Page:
In Mike’s case, his conservative nature meant that he couldn’t admit he had fans in the early days. Had he been able to admit it, he would’ve done more in the early days to stoke those fans, and push his business forward, so he warned against making the same mistake. He also warned indie developers to stay human by putting your voice and your opinions out there, while not trying to own every conversation about your game or your company – trying to own a conversation not only feels patronizing to fans, but feels weird to the person doing it. He wanted developers just starting out to be friendly and fast to respond to their fans, because the early fans are the ones that stick around.
The third speaker, Cliff Harris (Democracy, Gratuitous Space Battles), focused more on the jump out of AAA. He mentioned how difficult it was for him to leave AAA because all of his coworkers thought he was crazy to leave such a stable job for something so risky. But he gave a piece of advice regarding this that works for any jump from a stable job to a risky one: the people telling you that you’re crazy are subconsciously trying to justify their decision to stay behind. If they admit you’re making the right decision, then where does that leave them? Of course, their concern is not all selfish; they usually do want what’s best for you, but like an overly concerned parent, they might not know what’s best for you.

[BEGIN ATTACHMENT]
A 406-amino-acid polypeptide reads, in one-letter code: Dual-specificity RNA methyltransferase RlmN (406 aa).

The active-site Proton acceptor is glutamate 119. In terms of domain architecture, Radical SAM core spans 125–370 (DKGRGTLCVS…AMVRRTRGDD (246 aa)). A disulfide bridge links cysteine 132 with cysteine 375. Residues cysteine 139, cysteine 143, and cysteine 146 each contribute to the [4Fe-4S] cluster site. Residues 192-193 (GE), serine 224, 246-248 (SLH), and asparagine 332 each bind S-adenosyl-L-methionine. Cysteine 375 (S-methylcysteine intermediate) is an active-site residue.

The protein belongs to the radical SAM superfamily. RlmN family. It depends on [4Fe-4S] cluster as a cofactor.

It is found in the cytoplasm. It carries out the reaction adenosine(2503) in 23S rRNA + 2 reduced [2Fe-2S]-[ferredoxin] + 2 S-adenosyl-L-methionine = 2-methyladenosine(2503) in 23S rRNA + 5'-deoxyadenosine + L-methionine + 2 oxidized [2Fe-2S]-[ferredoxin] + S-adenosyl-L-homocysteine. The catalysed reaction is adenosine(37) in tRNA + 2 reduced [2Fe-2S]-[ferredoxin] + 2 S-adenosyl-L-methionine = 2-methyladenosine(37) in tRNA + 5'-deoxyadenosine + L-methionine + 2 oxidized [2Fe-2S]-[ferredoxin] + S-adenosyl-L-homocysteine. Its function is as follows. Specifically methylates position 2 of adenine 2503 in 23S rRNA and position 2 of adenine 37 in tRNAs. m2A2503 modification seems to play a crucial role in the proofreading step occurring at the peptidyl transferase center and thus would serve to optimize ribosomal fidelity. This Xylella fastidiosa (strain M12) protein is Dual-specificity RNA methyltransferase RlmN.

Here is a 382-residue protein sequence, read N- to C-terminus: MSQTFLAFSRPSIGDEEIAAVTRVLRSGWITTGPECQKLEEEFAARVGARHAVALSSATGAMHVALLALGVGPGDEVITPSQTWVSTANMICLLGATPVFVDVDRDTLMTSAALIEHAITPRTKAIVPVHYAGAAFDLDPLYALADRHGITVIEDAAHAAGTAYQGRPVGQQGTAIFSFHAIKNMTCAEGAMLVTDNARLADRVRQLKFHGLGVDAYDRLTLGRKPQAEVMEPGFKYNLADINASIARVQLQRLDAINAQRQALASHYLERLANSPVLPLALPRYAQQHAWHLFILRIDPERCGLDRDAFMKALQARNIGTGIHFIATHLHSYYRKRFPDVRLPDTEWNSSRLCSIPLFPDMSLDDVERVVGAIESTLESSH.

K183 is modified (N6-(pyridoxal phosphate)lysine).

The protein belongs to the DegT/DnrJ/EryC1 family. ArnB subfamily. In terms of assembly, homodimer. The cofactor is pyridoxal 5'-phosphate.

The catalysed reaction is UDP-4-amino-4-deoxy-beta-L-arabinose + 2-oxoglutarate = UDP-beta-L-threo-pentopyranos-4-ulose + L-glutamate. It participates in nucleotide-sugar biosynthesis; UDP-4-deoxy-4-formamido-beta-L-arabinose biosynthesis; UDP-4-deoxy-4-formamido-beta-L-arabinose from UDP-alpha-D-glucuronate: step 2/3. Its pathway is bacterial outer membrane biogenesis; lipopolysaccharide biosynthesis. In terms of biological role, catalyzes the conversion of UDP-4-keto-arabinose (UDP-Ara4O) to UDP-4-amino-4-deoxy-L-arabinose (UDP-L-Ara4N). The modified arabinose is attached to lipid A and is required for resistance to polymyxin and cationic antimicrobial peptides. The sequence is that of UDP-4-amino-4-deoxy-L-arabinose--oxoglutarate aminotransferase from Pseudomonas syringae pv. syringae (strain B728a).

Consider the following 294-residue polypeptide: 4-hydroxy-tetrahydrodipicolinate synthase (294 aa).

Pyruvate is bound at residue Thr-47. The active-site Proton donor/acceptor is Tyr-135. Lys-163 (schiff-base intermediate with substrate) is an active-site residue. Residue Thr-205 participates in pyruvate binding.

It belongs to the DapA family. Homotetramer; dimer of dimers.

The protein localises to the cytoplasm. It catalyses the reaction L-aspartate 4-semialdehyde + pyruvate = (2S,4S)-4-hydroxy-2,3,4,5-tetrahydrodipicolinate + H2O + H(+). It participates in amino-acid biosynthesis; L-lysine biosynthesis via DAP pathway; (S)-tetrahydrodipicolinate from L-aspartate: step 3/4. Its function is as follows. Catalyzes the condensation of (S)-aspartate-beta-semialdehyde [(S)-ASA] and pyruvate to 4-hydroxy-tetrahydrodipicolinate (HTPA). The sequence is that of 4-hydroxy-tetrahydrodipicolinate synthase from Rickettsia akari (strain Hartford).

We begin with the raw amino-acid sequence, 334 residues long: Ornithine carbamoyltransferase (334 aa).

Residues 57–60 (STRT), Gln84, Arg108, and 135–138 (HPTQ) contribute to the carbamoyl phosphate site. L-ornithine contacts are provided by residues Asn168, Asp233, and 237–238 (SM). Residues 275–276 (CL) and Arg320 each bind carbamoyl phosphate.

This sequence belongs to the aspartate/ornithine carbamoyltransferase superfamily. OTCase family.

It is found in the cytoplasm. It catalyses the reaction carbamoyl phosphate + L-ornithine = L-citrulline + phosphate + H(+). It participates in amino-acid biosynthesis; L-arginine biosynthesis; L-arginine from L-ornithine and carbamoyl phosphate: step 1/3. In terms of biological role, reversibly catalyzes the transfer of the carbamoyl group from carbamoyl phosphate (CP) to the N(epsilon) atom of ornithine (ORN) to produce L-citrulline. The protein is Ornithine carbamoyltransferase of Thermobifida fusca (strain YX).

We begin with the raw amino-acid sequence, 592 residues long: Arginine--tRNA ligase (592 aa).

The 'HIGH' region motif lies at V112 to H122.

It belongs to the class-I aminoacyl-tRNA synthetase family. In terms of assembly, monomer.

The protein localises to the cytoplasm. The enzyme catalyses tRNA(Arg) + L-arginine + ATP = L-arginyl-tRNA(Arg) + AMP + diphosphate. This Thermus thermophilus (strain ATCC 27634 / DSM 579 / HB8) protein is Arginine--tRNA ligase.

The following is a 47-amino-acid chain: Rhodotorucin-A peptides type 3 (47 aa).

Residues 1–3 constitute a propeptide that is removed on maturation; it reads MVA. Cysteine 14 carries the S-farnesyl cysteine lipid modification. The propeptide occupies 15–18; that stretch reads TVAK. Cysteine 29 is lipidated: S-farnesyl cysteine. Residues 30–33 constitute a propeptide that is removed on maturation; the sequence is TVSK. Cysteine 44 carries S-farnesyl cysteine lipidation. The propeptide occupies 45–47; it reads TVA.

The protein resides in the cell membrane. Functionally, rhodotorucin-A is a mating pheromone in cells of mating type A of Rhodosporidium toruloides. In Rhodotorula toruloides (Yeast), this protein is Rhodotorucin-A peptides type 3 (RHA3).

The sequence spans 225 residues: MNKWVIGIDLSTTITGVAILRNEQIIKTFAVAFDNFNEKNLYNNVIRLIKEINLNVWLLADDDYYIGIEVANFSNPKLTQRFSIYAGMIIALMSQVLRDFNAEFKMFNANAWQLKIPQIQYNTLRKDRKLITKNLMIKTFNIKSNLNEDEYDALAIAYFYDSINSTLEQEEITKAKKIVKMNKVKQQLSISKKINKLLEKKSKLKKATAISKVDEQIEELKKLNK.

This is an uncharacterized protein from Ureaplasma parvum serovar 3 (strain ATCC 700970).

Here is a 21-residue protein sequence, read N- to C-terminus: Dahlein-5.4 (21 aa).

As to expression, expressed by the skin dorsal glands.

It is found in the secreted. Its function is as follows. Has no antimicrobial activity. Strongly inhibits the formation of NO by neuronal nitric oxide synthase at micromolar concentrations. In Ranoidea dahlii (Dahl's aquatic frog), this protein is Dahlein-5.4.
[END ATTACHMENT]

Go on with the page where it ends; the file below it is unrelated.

He also warned that one of the difficulties of going Indie is that there’s no longer anyone to talk about your game with. Without coworkers, there’s no one to turn to for advice, leaving you in a strange place where you have no idea if what you’re doing is right or wrong. He also gave a few business-related hints, such as: create a dedicated office, make sure to enforce serious working hours, use an hourglass to take breaks, and get outside and exercise (Cliff chose archery).